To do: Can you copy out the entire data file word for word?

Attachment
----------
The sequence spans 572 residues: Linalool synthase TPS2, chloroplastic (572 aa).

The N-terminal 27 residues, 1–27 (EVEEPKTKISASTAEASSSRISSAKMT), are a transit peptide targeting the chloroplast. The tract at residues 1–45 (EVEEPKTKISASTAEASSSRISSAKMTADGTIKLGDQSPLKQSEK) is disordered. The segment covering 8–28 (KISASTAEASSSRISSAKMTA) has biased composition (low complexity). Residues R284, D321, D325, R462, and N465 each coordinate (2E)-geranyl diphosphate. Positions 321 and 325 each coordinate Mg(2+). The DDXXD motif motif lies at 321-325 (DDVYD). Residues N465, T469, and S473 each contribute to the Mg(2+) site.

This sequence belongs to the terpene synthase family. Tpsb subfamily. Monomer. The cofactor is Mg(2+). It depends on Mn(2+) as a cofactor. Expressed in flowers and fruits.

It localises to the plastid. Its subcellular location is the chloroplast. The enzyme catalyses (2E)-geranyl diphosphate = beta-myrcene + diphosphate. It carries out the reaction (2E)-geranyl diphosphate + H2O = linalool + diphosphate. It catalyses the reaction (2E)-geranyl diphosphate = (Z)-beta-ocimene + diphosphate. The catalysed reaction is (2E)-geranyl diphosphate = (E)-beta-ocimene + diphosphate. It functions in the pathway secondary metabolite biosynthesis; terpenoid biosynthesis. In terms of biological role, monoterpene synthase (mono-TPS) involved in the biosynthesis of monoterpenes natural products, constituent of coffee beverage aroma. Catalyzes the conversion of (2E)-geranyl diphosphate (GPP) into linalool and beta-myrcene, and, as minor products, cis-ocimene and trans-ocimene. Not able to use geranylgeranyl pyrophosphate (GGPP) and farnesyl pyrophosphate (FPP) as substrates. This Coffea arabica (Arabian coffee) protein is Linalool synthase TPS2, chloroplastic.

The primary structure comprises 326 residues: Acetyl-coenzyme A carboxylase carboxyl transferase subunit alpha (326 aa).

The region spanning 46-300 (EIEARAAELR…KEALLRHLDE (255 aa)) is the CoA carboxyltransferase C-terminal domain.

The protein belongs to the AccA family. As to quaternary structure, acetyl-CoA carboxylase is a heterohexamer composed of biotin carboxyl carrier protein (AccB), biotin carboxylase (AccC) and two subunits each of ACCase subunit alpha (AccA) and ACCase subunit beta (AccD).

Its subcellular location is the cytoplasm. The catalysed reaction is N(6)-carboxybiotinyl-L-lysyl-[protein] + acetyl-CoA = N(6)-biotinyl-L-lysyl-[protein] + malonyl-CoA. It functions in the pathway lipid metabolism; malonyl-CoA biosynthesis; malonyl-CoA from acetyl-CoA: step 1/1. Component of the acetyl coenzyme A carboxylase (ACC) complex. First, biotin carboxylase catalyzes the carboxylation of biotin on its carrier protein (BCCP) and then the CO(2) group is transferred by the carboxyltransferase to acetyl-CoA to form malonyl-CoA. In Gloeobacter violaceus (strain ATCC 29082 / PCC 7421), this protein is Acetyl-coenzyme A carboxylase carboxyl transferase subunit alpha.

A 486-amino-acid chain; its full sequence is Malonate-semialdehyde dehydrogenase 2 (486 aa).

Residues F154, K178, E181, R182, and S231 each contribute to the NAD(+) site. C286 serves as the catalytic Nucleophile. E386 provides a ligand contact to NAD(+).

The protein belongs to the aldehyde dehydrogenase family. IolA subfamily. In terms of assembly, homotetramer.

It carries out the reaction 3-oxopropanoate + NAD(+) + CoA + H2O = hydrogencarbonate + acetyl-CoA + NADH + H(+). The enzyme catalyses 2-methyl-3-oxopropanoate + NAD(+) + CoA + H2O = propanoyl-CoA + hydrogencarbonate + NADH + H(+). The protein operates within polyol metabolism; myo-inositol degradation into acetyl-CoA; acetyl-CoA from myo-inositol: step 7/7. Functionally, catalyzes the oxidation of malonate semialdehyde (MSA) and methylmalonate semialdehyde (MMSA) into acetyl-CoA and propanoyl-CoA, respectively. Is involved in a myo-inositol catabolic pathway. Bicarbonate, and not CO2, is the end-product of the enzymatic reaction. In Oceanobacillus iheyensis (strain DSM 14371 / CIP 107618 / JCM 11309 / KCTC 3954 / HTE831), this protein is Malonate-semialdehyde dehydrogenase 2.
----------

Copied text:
The sequence spans 572 residues: Linalool synthase TPS2, chloroplastic (572 aa).

The N-terminal 27 residues, 1–27 (EVEEPKTKISASTAEASSSRISSAKMT), are a transit peptide targeting the chloroplast. The tract at residues 1–45 (EVEEPKTKISASTAEASSSRISSAKMTADGTIKLGDQSPLKQSEK) is disordered. The segment covering 8–28 (KISASTAEASSSRISSAKMTA) has biased composition (low complexity). Residues R284, D321, D325, R462, and N465 each coordinate (2E)-geranyl diphosphate. Positions 321 and 325 each coordinate Mg(2+). The DDXXD motif motif lies at 321-325 (DDVYD). Residues N465, T469, and S473 each contribute to the Mg(2+) site.

This sequence belongs to the terpene synthase family. Tpsb subfamily. Monomer. The cofactor is Mg(2+). It depends on Mn(2+) as a cofactor. Expressed in flowers and fruits.

It localises to the plastid. Its subcellular location is the chloroplast. The enzyme catalyses (2E)-geranyl diphosphate = beta-myrcene + diphosphate. It carries out the reaction (2E)-geranyl diphosphate + H2O = linalool + diphosphate. It catalyses the reaction (2E)-geranyl diphosphate = (Z)-beta-ocimene + diphosphate. The catalysed reaction is (2E)-geranyl diphosphate = (E)-beta-ocimene + diphosphate. It functions in the pathway secondary metabolite biosynthesis; terpenoid biosynthesis. In terms of biological role, monoterpene synthase (mono-TPS) involved in the biosynthesis of monoterpenes natural products, constituent of coffee beverage aroma. Catalyzes the conversion of (2E)-geranyl diphosphate (GPP) into linalool and beta-myrcene, and, as minor products, cis-ocimene and trans-ocimene. Not able to use geranylgeranyl pyrophosphate (GGPP) and farnesyl pyrophosphate (FPP) as substrates. This Coffea arabica (Arabian coffee) protein is Linalool synthase TPS2, chloroplastic.

The primary structure comprises 326 residues: Acetyl-coenzyme A carboxylase carboxyl transferase subunit alpha (326 aa).

The region spanning 46-300 (EIEARAAELR…KEALLRHLDE (255 aa)) is the CoA carboxyltransferase C-terminal domain.

The protein belongs to the AccA family. As to quaternary structure, acetyl-CoA carboxylase is a heterohexamer composed of biotin carboxyl carrier protein (AccB), biotin carboxylase (AccC) and two subunits each of ACCase subunit alpha (AccA) and ACCase subunit beta (AccD).

Its subcellular location is the cytoplasm. The catalysed reaction is N(6)-carboxybiotinyl-L-lysyl-[protein] + acetyl-CoA = N(6)-biotinyl-L-lysyl-[protein] + malonyl-CoA. It functions in the pathway lipid metabolism; malonyl-CoA biosynthesis; malonyl-CoA from acetyl-CoA: step 1/1. Component of the acetyl coenzyme A carboxylase (ACC) complex. First, biotin carboxylase catalyzes the carboxylation of biotin on its carrier protein (BCCP) and then the CO(2) group is transferred by the carboxyltransferase to acetyl-CoA to form malonyl-CoA. In Gloeobacter violaceus (strain ATCC 29082 / PCC 7421), this protein is Acetyl-coenzyme A carboxylase carboxyl transferase subunit alpha.

A 486-amino-acid chain; its full sequence is Malonate-semialdehyde dehydrogenase 2 (486 aa).

Residues F154, K178, E181, R182, and S231 each contribute to the NAD(+) site. C286 serves as the catalytic Nucleophile. E386 provides a ligand contact to NAD(+).

The protein belongs to the aldehyde dehydrogenase family. IolA subfamily. In terms of assembly, homotetramer.

It carries out the reaction 3-oxopropanoate + NAD(+) + CoA + H2O = hydrogencarbonate + acetyl-CoA + NADH + H(+). The enzyme catalyses 2-methyl-3-oxopropanoate + NAD(+) + CoA + H2O = propanoyl-CoA + hydrogencarbonate + NADH + H(+). The protein operates within polyol metabolism; myo-inositol degradation into acetyl-CoA; acetyl-CoA from myo-inositol: step 7/7. Functionally, catalyzes the oxidation of malonate semialdehyde (MSA) and methylmalonate semialdehyde (MMSA) into acetyl-CoA and propanoyl-CoA, respectively. Is involved in a myo-inositol catabolic pathway. Bicarbonate, and not CO2, is the end-product of the enzymatic reaction. In Oceanobacillus iheyensis (strain DSM 14371 / CIP 107618 / JCM 11309 / KCTC 3954 / HTE831), this protein is Malonate-semialdehyde dehydrogenase 2.